Lapointe: Well, in my head the Nain hasn’t done anything big and horrible lately, so I figure he’s either given up on destroying Detroit, or he’s bored and just wants to mess with people on a more personal level. Or, a little of both. And I guess that’s the basis of my “Silly Nain.” Plus, he’s a fun outlet for dumb ideas and addressing events and issues. Sometimes people give me ideas like, “Oh, the Nain should do this or that” because he’s a fun character even if he is kind of a jerk, and I think seeing folkloric characters meddling in everyday, boring affairs is interesting. One of my favorite graphic novel series is Fables, which focuses on old fairy tales and fable characters living in a modern environment, and I like it for the same reasons I like throwing the Nain into mundane human events.
Again, that’s just my Silly Nain. I’m excited to bring to life my much more serious Nain, Rousel. He definitely lives his life more in the occult side of Detroit, but at the same time he’s very much intertwined in our modern life despite his age and stubbornness. As far as where the Nain fits into Detroit culture and society? I think he’ll always be a bit of a mascot, even if he represents our worst times. He might be horrible, but people love to hate the bad guys. He’s also like our own New Jersey Devil or Mothman, but with a lot more personality and history.
LaForest: A number of your images are very strong graphics. I’m thinking in particular of the Nain Rouge sitting on a ledge (with a gargoyle just below him); the black and white caped Nain standing on what looks like a steeple; and possibly most powerful of all is the Nain Rouge in an alternate seal of Detroit where he appears as the famous statue The Spirit of Detroit. In Detroit, and among French Canadians around the area, he is really becoming, after lurking about for over three centuries, a fixture in local culture — a malevolent spirit but one that we also kind of love because he’s ours. What do you think and do you have a favorite image of the Nain?
Lapointe: I do love him because he IS ours. And the funny thing is, I find lifelong Detroiters who have never heard of him and when I tell them his tale, their minds are blown. As if they had no idea we had this sort of history or storytelling culture. I’m sad that I’ll never get to see how his tale will change or not change over the next 300 years and whether or not he’ll fade away. It’s amazing that anyone found his tale to begin with and brought it back into the light. As far as Nain images go, my favorites are the Chairmen Mao inspired banners that hang on the Masonic Temple at the end of the annual Marche. They’re dark-humored, in tune with the particular year, and graphically amazing.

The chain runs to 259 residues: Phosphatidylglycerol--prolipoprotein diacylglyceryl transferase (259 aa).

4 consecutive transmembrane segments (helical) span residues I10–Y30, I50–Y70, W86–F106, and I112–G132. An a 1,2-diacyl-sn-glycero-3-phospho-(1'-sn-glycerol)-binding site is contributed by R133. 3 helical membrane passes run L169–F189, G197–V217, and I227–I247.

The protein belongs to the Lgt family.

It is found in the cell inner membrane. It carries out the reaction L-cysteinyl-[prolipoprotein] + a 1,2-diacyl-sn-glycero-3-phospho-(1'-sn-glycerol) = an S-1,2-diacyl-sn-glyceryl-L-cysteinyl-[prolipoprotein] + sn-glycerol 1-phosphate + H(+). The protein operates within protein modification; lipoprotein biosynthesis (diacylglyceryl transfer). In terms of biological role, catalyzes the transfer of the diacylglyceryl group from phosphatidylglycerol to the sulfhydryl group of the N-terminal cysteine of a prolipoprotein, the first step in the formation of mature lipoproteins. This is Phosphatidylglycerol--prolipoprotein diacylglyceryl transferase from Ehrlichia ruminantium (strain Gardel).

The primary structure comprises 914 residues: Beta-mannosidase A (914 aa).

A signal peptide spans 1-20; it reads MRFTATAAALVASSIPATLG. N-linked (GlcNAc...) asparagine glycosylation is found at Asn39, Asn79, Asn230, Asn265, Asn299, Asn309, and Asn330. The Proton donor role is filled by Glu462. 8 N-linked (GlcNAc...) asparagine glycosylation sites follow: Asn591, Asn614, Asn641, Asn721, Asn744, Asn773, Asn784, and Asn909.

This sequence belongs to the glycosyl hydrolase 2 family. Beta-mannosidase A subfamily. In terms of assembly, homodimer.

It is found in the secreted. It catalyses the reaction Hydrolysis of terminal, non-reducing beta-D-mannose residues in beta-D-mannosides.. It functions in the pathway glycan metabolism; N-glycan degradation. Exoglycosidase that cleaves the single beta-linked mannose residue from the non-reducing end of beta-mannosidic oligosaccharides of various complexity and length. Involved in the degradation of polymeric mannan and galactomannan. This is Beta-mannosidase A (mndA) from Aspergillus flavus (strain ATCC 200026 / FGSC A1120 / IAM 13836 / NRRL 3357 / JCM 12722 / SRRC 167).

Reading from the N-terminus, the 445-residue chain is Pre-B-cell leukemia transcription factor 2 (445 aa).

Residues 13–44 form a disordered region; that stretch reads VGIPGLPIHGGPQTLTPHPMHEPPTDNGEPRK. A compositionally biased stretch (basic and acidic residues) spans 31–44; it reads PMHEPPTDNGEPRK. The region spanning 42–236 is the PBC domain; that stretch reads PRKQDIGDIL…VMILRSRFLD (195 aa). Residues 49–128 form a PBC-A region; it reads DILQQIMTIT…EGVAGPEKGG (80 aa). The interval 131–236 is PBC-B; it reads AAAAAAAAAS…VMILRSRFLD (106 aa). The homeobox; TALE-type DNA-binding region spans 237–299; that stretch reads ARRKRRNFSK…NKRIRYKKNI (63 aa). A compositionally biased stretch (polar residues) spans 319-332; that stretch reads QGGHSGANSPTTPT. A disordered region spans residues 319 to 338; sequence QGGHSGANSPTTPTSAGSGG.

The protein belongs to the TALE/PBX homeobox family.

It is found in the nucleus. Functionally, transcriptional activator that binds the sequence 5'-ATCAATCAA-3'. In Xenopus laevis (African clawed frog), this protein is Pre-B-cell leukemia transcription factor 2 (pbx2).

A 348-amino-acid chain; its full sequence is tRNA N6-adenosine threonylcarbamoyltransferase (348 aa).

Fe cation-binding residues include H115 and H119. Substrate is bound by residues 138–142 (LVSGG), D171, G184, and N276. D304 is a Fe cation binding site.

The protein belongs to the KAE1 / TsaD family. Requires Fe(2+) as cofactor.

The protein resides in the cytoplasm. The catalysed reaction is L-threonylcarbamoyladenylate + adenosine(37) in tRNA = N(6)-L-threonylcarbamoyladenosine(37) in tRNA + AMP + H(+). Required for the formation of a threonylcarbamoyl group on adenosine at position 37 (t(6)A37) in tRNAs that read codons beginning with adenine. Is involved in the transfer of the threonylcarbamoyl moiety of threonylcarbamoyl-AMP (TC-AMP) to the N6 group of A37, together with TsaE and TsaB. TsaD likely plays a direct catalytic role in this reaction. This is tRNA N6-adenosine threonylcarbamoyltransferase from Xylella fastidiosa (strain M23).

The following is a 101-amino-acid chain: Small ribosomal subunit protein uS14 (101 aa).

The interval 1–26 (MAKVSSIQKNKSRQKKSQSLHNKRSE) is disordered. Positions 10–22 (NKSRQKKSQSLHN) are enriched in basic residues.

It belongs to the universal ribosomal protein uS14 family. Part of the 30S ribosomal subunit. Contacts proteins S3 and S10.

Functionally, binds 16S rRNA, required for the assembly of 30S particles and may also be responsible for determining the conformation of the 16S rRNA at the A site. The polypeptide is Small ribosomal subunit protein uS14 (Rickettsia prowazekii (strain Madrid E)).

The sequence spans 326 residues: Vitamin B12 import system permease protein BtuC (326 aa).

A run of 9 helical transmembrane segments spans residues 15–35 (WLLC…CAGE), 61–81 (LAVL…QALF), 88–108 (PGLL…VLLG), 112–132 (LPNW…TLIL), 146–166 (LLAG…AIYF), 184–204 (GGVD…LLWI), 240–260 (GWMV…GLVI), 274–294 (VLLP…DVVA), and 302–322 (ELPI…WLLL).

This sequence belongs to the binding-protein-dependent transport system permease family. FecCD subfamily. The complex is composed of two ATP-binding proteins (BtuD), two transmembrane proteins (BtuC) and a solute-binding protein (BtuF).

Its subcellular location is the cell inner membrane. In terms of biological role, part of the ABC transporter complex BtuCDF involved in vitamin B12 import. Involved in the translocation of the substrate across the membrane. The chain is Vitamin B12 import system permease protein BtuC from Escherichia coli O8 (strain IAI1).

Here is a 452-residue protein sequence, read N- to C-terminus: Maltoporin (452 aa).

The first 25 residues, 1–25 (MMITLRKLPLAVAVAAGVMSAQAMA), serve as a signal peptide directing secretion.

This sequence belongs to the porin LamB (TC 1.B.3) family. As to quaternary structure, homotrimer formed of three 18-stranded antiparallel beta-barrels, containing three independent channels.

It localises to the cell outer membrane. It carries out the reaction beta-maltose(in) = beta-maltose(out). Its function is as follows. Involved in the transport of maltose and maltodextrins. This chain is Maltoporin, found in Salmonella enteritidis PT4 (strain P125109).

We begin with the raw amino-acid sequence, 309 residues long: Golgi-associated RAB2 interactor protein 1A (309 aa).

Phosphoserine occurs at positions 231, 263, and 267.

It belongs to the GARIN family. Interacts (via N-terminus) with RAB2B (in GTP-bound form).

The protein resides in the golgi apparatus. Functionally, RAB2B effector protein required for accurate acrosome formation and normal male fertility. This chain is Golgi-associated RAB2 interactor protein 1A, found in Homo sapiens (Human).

LaForest: Thug Voyageurs…Je Ne Sais Pas. This is a fun, colorful image that would be a great way to introduce a very old, traditional subculture to the wider community. What was your inspiration for this drawing?
Lapointe: Haha! That actually came from a conversation with a French Canadian friend of mine. I’m not sure how it started, but we were joking about what “thug voyageurs” would be like. It basically centered around gold beaver bling, hydraulic canoes, and boomboxes blaring “Alouette” full blast. It was such a silly idea I had to draw it. I think I tried to release my inner Kate Beaton with that sketch (even I failed miserably.) If you’ve never seen her work, it’s amazing. She takes a humorous and modern look at tons of historical events and characters
LaForest: I’ve often been told in writing to take your last sentence or paragraph and put it at the beginning. I think, in a sense, your last sentence here really tells us a lot about your approach and what you want to do with the Nain Rouge in your art, with your art generally. Thank you so much for agreeing to answer a few questions. Congratulations on your good work and I know that I for one look forward to seeing much more in the future, especially of Rousel.